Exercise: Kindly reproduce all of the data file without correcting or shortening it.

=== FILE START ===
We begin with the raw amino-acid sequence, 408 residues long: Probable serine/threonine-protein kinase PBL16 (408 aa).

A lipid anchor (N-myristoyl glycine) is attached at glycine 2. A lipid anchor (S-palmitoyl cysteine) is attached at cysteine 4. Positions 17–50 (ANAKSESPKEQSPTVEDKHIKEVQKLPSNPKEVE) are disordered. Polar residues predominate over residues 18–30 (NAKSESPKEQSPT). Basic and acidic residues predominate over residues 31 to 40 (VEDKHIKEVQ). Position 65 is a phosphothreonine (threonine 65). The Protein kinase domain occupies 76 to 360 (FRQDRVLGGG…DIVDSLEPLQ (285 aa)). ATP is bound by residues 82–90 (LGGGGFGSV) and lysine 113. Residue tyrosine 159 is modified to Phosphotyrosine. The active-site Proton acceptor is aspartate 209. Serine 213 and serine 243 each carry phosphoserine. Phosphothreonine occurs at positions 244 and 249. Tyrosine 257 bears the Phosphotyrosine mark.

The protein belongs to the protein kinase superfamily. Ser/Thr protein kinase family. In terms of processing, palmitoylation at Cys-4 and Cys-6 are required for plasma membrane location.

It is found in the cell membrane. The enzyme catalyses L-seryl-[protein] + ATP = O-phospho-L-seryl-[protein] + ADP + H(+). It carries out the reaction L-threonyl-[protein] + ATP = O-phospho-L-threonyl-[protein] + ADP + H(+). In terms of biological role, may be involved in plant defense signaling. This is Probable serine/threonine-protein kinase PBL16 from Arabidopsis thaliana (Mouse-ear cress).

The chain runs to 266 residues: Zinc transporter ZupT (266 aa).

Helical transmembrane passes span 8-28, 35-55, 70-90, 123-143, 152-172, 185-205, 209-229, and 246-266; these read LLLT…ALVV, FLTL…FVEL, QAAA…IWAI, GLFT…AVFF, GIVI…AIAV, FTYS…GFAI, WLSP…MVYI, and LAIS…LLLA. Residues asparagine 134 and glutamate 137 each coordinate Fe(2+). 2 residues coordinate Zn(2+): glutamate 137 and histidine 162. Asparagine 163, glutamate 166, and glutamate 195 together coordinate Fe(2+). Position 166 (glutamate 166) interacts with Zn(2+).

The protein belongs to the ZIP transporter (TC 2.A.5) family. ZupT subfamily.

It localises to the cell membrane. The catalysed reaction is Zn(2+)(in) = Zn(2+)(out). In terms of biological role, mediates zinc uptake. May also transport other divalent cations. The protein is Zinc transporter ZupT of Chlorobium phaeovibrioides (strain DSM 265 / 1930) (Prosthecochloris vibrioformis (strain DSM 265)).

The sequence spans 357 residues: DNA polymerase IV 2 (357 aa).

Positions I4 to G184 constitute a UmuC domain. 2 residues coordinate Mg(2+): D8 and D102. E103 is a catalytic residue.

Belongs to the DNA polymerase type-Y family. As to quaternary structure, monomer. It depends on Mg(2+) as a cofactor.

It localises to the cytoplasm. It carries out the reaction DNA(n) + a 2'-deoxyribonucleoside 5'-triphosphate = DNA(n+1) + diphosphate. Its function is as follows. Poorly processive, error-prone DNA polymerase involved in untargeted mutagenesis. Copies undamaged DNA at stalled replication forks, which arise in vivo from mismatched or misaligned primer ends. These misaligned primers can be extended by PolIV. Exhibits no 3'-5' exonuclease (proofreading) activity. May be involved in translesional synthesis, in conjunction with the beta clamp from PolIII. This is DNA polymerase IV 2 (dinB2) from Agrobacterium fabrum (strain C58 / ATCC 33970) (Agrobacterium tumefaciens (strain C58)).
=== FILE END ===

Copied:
We begin with the raw amino-acid sequence, 408 residues long: Probable serine/threonine-protein kinase PBL16 (408 aa).

A lipid anchor (N-myristoyl glycine) is attached at glycine 2. A lipid anchor (S-palmitoyl cysteine) is attached at cysteine 4. Positions 17–50 (ANAKSESPKEQSPTVEDKHIKEVQKLPSNPKEVE) are disordered. Polar residues predominate over residues 18–30 (NAKSESPKEQSPT). Basic and acidic residues predominate over residues 31 to 40 (VEDKHIKEVQ). Position 65 is a phosphothreonine (threonine 65). The Protein kinase domain occupies 76 to 360 (FRQDRVLGGG…DIVDSLEPLQ (285 aa)). ATP is bound by residues 82–90 (LGGGGFGSV) and lysine 113. Residue tyrosine 159 is modified to Phosphotyrosine. The active-site Proton acceptor is aspartate 209. Serine 213 and serine 243 each carry phosphoserine. Phosphothreonine occurs at positions 244 and 249. Tyrosine 257 bears the Phosphotyrosine mark.

The protein belongs to the protein kinase superfamily. Ser/Thr protein kinase family. In terms of processing, palmitoylation at Cys-4 and Cys-6 are required for plasma membrane location.

It is found in the cell membrane. The enzyme catalyses L-seryl-[protein] + ATP = O-phospho-L-seryl-[protein] + ADP + H(+). It carries out the reaction L-threonyl-[protein] + ATP = O-phospho-L-threonyl-[protein] + ADP + H(+). In terms of biological role, may be involved in plant defense signaling. This is Probable serine/threonine-protein kinase PBL16 from Arabidopsis thaliana (Mouse-ear cress).

The chain runs to 266 residues: Zinc transporter ZupT (266 aa).

Helical transmembrane passes span 8-28, 35-55, 70-90, 123-143, 152-172, 185-205, 209-229, and 246-266; these read LLLT…ALVV, FLTL…FVEL, QAAA…IWAI, GLFT…AVFF, GIVI…AIAV, FTYS…GFAI, WLSP…MVYI, and LAIS…LLLA. Residues asparagine 134 and glutamate 137 each coordinate Fe(2+). 2 residues coordinate Zn(2+): glutamate 137 and histidine 162. Asparagine 163, glutamate 166, and glutamate 195 together coordinate Fe(2+). Position 166 (glutamate 166) interacts with Zn(2+).

The protein belongs to the ZIP transporter (TC 2.A.5) family. ZupT subfamily.

It localises to the cell membrane. The catalysed reaction is Zn(2+)(in) = Zn(2+)(out). In terms of biological role, mediates zinc uptake. May also transport other divalent cations. The protein is Zinc transporter ZupT of Chlorobium phaeovibrioides (strain DSM 265 / 1930) (Prosthecochloris vibrioformis (strain DSM 265)).

The sequence spans 357 residues: DNA polymerase IV 2 (357 aa).

Positions I4 to G184 constitute a UmuC domain. 2 residues coordinate Mg(2+): D8 and D102. E103 is a catalytic residue.

Belongs to the DNA polymerase type-Y family. As to quaternary structure, monomer. It depends on Mg(2+) as a cofactor.

It localises to the cytoplasm. It carries out the reaction DNA(n) + a 2'-deoxyribonucleoside 5'-triphosphate = DNA(n+1) + diphosphate. Its function is as follows. Poorly processive, error-prone DNA polymerase involved in untargeted mutagenesis. Copies undamaged DNA at stalled replication forks, which arise in vivo from mismatched or misaligned primer ends. These misaligned primers can be extended by PolIV. Exhibits no 3'-5' exonuclease (proofreading) activity. May be involved in translesional synthesis, in conjunction with the beta clamp from PolIII. This is DNA polymerase IV 2 (dinB2) from Agrobacterium fabrum (strain C58 / ATCC 33970) (Agrobacterium tumefaciens (strain C58)).